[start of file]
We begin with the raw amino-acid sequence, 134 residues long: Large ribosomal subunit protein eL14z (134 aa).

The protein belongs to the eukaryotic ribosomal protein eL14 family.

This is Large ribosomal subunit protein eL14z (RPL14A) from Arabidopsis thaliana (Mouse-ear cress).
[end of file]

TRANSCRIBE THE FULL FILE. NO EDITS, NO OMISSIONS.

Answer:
We begin with the raw amino-acid sequence, 134 residues long: Large ribosomal subunit protein eL14z (134 aa).

The protein belongs to the eukaryotic ribosomal protein eL14 family.

This is Large ribosomal subunit protein eL14z (RPL14A) from Arabidopsis thaliana (Mouse-ear cress).